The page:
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Pulitzer Center Update August 16, 2023

Webinar On-Demand: Strengthening Intergenerational Queer Communities



Mother Wit

Three Black trans women grieve the death of their matriarch and mentor, as they fight to achieve...

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Multiple Authors
Video courtesy of the Pulitzer Center. United States, 2023.

Editor's Note: this video contains sensitive content about discrimination and sexual assault.

“I really have to laud the Pulitzer Center for this [webinar]. It’s not just the journalist that’s getting to speak their piece, it’s also the people we report on that get to be a part of this as well—and that completely [...] removes this power dynamic that exists between reporters and the people they report on. Thank you so much for this,” panelist Vijayta Lalwani said during the webinar Respect Your Elders: Strengthening Intergenerational Queer Communities. Lalwani is author of the Center-supported “Long Shadows in the Sunset,” an article published in queerbeat profiling elderly queer people in India.

An audience member reflected: “I enjoyed the inclusion of a collaborator from the journalists projects/work. This event taught me a lot about how to build trust and connect with BIPOC queer sources, and to nurture long-lasting connections.”

The webinar discussion, moderated by Pulitzer Center Outreach Coordinator Ethan Widlansky, covered time, family structures, institutional exclusion, and storytelling.

There is a “lack of chrononormativity—our milestones are so different,” Lalwani said. “We don’t necessarily marry or have children. [...] There’s so much trauma we have to overcome.” 

“It’s very difficult [...] to find [legacy] in a patriarchal society,” added panelist Maya Sharma, an author and queer activist from Gujarat, India.

Panelist Rajvi Desai, a 2023 Pulitzer Center Reporting Fellow from Columbia University School of Journalism and co-producer of Mother Wit, paraphrased Jules Gill-Peterson, an associate professor of history at Johns Hopkins University, speaking in the movie Framing Agnes: “The biggest lie we’ve been told as trans people is that visibility will be our emancipation.”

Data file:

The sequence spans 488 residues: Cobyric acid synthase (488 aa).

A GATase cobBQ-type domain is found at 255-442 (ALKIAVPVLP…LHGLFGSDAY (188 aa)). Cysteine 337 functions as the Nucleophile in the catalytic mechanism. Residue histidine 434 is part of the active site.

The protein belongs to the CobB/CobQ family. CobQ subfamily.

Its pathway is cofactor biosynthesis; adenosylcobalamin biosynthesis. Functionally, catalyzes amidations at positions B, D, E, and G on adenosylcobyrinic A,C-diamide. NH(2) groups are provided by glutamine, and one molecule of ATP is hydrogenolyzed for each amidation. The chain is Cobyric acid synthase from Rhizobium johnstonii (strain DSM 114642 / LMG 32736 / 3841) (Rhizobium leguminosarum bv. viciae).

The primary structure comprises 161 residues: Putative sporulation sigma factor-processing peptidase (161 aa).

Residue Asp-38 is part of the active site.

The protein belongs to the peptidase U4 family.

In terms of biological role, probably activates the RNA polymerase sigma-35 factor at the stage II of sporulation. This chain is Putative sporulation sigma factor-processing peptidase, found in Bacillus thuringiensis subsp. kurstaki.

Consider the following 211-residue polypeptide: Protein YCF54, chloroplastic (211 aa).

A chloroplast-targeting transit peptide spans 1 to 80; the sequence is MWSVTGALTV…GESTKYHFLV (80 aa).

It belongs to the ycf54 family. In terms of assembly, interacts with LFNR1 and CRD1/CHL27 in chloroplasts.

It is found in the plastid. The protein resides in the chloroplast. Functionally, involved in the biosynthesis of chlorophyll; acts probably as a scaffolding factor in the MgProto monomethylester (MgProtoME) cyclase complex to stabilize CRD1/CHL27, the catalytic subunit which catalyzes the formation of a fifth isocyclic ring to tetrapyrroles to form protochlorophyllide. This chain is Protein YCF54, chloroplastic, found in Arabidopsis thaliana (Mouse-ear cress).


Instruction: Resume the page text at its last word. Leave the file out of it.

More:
Panelists also talked about changing attitudes.

“You can have 1,000 trans people in one room, but that doesn’t mean that any one of us is the same. [...] We are still living among society in our own way,” said Keasha Houston, a member of the Crown Heights queer community in Brooklyn, New York, and a collaborator on Mother Wit. “We’re outside, we’re taking the train, we’re taking dogs for a walk, we have kids of our own, we are whole citizens. We are part of the neighborhood now.”

“We’re making families; we have families,” Sharma added. “But sometimes the knock at the door is very frightening and it can sometimes tear us apart.” 

“There ain’t no way I’m going to be living my life comfortably and let somebody take it away,” Houston said defiantly. “I’m gonna fight for mine.”

Te Shima Brennen, Desai’s co-producer of Mother Wit and a 2023 Pulitzer Center Reporting Fellow from Columbia University’s School of Journalism, spoke about finding their family. 

“We don’t have the same examples that white counterparts have. [...] Finding people to look up to as teachers feels like a piece of my soul that’s been missing for a really long time,” Brennen said. “This automatically wants to make you turn around and give [mentorship] to the next generation.”

“There is a lot of weight put on queer and trans people to be patient and understanding and hope that the system in and of itself will do the right thing,” Brennen said of education and health care systems. “And I feel like that’s not necessarily the case all the time. And I think it does hinder some people from going into that system.” 

Educators and health professionals will implore patience. “You need to be gentle with me because it’s my first time coming across someone like you,” said Brennen, describing a position familiar to queer people in which they must explain their existence to people in power.

“As you get older, you tend to love yourself more,” counseled Houston. “And you become who you are. You tend to move with a little bit more ease. I’m still here for a reason, and I’m still pretty, honey.”

Finally, panelists discussed what it means to tell stories of queer aging and communities. 

“Having someone talk to you, ask, wait, and [doing] [...]. It makes me feel good about myself. I was asked questions I had not asked myself. It was a [...] partnership,” said Sharma.

“I don’t think you can tell nuanced stories if you don’t have that bridge of trust built because something beautiful comes out of that,” said Brennen, “and it’s really seen in the pieces that take time to build trust.”

“It’s a blessing,” said Houston, “when people get to know you because you can tell them your whole story and not give them half of it.” 

“Just show up,” urged Desai.



Queer in India

About 17% of India’s population belongs to the LGBTQ+ community, but its members are unable to live...

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Multiple Authors


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LGBTQ+ Rights

LGBTQ+ Rights